Such an argument is considered unscientific not merely because it includes God, but because it’s scientifically sterile. There is no model there, no theory from which one could derive hypotheses that would allow us to test and see if it is true or not. It can never be falsified because in a complex theory involving volumes of data spread over a dozen fields of science, there will always be areas in which our understanding is incomplete; explain the examples they use today and tomorrow they will merely move on to another. It can never be shown to be true and history has always shown it to be false where it has been invoked before. Thus, it has no explanatory power and serves merely as an excuse not to go any further in our research. In examining biochemical systems such as the bacterial flagellum, the favorite example of the ID crowd, the conventional scientific perspective allows for innumerable avenues for new research to find an explanation. By contrast, can you even conceive of a means to provide a positive test for ID as an explanation? Well neither can the advocates of ID. There is none, which means it will always remain a purely negative argument. And while it is true that dissatisfaction with existing explanations has often spurred the development of new and better explanations throughout history, those new and better explanations could only be accepted when they could be tested against the data and shown to have more explanatory power. With a purely negative theory of the form “not x, therefore y”, there is no way of doing this, even hypothetically. That’s why they can’t point to or perform any research that confirms the validity of ID; at best, they can only show that there is not yet a compelling evolutionary explanation and then leap to “and therefore, God must have made it that way.”
Let me give a little more background on the Wedge strategy because it really is important to answering the question of why ID should not be in science classrooms. Phase 1 of the strategy was intended to be “Research, Writing and Publication”, and according to them, this was “the essential component of everything that comes afterward”:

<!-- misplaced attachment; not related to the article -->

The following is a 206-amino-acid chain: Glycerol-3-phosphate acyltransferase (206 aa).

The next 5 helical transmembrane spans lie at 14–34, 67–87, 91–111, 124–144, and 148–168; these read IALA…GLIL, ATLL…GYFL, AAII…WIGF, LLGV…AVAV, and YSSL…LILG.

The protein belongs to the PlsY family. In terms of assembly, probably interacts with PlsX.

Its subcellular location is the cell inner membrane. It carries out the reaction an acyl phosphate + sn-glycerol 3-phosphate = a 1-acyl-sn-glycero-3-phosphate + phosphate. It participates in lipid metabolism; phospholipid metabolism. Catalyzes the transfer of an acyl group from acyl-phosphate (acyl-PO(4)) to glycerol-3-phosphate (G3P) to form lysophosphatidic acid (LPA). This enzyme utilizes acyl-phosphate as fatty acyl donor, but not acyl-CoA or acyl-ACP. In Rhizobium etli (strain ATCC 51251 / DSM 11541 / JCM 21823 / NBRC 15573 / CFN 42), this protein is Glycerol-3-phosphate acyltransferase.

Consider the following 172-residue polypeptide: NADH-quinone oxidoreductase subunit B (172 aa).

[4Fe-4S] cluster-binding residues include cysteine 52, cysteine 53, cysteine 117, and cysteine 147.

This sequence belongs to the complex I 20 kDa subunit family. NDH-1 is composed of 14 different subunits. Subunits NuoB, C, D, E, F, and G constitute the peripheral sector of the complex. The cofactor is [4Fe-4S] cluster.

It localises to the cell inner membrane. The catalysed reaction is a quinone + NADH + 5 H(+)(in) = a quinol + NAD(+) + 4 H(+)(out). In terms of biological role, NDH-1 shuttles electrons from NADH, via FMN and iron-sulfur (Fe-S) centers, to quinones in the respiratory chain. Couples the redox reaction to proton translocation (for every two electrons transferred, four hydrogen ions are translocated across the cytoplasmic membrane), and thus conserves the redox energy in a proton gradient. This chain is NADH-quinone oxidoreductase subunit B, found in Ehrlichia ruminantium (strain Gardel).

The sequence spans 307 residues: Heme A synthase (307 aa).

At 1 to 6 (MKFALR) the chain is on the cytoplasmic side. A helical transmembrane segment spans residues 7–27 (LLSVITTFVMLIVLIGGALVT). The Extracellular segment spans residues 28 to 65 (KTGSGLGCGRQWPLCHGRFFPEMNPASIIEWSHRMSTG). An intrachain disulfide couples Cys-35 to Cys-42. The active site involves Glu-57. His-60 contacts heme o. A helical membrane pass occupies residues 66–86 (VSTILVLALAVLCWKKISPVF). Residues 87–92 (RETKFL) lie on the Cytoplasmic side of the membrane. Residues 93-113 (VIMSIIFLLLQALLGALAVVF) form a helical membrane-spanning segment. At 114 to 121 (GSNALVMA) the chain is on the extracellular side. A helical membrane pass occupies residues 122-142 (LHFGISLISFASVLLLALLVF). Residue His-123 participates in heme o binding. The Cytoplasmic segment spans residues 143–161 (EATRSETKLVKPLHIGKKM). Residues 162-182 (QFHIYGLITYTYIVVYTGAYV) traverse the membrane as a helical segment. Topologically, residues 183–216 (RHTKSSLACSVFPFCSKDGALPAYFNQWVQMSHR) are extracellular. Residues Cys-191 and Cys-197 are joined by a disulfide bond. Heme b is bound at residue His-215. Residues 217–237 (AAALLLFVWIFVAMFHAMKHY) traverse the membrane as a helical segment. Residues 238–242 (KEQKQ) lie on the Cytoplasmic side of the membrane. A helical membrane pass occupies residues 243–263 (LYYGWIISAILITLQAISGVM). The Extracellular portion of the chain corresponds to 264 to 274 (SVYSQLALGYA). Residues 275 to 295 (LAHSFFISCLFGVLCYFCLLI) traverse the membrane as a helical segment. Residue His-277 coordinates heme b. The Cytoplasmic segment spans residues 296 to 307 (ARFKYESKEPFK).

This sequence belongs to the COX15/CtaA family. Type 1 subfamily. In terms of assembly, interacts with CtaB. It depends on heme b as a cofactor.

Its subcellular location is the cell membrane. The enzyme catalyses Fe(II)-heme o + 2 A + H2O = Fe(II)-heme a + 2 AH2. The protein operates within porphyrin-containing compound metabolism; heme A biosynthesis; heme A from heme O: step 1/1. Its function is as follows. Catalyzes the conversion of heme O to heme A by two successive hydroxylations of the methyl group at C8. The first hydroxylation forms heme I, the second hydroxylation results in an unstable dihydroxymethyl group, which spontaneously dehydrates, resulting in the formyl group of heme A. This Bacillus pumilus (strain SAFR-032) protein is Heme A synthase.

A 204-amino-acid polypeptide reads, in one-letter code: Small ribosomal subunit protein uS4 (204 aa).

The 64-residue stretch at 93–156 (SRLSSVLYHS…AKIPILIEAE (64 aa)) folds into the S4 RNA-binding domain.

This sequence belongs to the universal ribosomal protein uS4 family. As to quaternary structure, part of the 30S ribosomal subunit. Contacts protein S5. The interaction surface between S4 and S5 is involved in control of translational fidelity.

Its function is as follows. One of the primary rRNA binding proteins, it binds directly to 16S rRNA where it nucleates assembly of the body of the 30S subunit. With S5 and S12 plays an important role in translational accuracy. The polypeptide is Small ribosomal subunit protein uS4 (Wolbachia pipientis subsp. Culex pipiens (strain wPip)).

Without solid scholarship, research and argument, the project would be just another attempt to indoctrinate instead of persuade. A lesson we have learned from the history of science is that it is unnecessary to outnumber the opposing establishment. Scientific revolutions are usually staged by an initially small and relatively young group of scientists who are not blinded by the prevailing prejudices and who are able to do creative work at the pressure points, that is, on those critical issues upon which whole systems of thought hinge.
Yet they cannot point to any original research that establishes a positive case for ID, or even to an actual model of ID that might spawn such research. In all these years since this strategy was devised, the first phase has gone nowhere. They’ve done lots of writing, the vast majority of which only seeks to poke holes in evolution to set up the negative argument detailed above. Michael Behe’s book, Darwin’s Black Box, was a purely negative argument detailing why he felt that his fellow scientists had failed to provide an adequate explanation for a few complex biochemical systems. His fellow biochemists pointed to dozens of articles suggesting possible pathways by which those systems might have evolved, articles that Behe either ignored entirely or dismissed out of hand. They also pointed to the types of research that is ongoing that might provide more detailed explanations for the evolution of those systems, and pointed out that Behe did not even attempt to provide any explanation himself for those systems.